Construction is to begin in summer 2015 on the second feature, a “stormwater factory.” The factory includes a cistern system to capture over 12,000 gallons of rainwater in the rear of the facility. This will allow staff to clean every ToolBank tool with captured rainwater.
Taken together, these projects will house and repurpose over 400,000 gallons of stormwater runoff from the facility roof every year. If left untreated, this rain water would otherwise contribute to urban runoff, polluting the Baltimore Harbor and the Chesapeake Bay.
- Through the monitoring and accountability efforts implemented under Baystat, Maryland has led the Chesapeake Bay watershed states by meeting 100 percent of the two-year milestones set for 2010-2011 and 2012-2013.
- Urban and suburban stormwater pollution accounts for 20 percent of the pollution into our rivers, streams, lakes and drinking water reservoirs.
- Under the federal Clean Water Act, the State and federal governments work together with local jurisdictions to curb this large polluting sector by setting targets for stormwater pollution reduction that the jurisdictions must reach.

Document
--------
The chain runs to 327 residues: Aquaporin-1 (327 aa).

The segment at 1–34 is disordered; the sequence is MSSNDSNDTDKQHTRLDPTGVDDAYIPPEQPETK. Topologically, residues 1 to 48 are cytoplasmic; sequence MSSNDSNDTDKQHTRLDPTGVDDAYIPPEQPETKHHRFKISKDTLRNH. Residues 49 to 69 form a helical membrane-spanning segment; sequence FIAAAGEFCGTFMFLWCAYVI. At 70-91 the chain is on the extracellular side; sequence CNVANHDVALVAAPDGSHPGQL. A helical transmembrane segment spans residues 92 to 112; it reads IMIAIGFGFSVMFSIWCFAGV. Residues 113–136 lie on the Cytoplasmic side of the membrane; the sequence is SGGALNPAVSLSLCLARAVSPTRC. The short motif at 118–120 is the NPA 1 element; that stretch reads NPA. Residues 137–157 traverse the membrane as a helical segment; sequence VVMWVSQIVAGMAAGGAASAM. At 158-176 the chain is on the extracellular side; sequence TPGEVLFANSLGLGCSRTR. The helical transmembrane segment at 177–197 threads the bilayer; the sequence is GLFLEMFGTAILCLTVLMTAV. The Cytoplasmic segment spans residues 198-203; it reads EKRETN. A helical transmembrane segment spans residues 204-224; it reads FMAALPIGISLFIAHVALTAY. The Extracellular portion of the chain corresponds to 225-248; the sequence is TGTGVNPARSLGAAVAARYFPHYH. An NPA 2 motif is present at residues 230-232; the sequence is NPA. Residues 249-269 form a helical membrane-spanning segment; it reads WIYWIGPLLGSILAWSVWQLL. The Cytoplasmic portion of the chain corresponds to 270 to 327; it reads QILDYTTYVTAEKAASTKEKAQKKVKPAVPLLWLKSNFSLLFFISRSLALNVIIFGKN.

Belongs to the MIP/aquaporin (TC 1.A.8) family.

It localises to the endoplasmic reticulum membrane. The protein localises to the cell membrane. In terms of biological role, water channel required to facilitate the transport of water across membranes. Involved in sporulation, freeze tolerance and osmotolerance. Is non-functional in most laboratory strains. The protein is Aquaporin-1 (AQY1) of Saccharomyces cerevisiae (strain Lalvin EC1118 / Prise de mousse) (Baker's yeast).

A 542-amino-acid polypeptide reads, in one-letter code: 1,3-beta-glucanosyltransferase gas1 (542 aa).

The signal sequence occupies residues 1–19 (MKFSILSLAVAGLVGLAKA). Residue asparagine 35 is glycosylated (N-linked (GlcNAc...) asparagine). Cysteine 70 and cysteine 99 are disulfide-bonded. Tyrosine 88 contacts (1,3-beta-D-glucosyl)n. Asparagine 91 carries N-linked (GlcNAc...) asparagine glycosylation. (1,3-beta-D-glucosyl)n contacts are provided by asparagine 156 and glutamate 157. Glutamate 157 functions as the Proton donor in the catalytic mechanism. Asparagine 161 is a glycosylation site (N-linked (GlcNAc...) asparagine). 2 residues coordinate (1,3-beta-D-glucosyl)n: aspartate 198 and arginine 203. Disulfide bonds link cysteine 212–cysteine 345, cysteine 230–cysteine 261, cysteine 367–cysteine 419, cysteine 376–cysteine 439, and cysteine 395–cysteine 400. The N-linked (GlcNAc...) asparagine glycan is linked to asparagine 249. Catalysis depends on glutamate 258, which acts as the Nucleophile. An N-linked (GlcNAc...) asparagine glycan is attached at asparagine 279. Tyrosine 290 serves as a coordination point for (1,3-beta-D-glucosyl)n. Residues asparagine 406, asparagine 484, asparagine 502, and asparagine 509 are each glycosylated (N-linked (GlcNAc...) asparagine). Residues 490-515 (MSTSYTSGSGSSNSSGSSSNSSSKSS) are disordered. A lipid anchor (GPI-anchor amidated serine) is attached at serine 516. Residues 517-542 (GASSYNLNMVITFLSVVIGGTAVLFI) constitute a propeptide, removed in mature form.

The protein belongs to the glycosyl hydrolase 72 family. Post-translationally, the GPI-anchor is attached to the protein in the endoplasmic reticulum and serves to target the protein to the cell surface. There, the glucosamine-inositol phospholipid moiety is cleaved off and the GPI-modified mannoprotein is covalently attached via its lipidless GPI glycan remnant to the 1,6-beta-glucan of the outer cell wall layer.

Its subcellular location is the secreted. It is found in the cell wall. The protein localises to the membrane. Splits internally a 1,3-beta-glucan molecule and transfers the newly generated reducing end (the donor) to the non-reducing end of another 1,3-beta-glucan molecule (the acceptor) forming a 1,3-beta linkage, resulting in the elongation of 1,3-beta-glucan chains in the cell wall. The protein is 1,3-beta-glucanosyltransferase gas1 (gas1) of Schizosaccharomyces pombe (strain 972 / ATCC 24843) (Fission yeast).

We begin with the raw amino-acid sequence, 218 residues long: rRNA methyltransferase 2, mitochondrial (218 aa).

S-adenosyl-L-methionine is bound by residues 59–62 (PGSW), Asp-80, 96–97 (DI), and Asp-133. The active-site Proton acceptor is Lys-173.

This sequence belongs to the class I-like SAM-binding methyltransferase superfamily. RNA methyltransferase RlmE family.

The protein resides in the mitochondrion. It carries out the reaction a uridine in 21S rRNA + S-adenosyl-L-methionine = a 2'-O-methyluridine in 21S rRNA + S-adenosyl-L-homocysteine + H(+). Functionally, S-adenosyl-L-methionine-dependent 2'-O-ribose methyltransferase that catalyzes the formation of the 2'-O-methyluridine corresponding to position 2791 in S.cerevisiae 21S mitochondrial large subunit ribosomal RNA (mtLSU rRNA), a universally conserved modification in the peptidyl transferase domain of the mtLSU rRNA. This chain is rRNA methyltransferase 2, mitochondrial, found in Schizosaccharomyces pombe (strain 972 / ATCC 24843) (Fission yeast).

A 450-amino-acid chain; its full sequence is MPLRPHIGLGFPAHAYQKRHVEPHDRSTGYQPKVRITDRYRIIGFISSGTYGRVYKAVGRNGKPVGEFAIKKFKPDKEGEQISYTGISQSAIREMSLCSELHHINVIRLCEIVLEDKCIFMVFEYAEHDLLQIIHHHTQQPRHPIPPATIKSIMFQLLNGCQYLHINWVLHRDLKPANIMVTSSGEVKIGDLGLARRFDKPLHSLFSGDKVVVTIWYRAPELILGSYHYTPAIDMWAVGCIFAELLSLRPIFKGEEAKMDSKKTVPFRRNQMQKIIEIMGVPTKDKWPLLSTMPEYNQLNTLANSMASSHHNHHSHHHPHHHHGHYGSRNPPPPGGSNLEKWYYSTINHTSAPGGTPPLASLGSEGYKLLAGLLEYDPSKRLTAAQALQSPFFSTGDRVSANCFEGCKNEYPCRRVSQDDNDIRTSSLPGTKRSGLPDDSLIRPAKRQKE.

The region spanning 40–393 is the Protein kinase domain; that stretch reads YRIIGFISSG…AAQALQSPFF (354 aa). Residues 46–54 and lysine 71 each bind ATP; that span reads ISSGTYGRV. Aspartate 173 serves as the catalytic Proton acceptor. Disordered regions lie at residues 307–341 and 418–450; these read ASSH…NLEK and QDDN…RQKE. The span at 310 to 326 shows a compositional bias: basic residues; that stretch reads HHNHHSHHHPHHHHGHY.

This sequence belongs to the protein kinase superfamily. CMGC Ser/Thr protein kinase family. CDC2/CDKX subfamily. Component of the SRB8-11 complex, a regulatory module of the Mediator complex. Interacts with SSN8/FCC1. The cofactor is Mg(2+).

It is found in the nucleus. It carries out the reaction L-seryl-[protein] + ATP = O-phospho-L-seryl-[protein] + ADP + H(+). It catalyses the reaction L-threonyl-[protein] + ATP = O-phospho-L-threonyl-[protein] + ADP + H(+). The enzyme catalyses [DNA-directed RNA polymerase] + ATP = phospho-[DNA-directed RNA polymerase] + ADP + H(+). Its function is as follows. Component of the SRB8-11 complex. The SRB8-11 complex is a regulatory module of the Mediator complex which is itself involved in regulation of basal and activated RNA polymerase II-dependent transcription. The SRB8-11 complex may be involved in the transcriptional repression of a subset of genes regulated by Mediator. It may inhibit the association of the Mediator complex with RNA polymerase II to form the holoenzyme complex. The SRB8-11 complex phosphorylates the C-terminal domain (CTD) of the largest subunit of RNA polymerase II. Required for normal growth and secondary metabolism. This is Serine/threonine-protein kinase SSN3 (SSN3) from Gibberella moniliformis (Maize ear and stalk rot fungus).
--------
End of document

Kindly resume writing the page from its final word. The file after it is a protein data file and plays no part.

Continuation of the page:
- During the 2012 Maryland General Assembly session, lawmakers passed House Bill 987 to give local jurisdictions the flexibility needed to set fees that would work for each jurisdiction and a way to fund the pollution reduction projects needed to meet the goals set under the Clean Water Act.
- Maryland is 41 percent of the way toward meeting its 2025 federal pollution limits requirement for nitrogen and 62 percent of the way toward meeting its requirement for reducing phosphorus.
- Most jurisdictions have discounts and rebates to stormwater fees available for those businesses and residents that have taken steps to reduce stormwater runoff on their properties.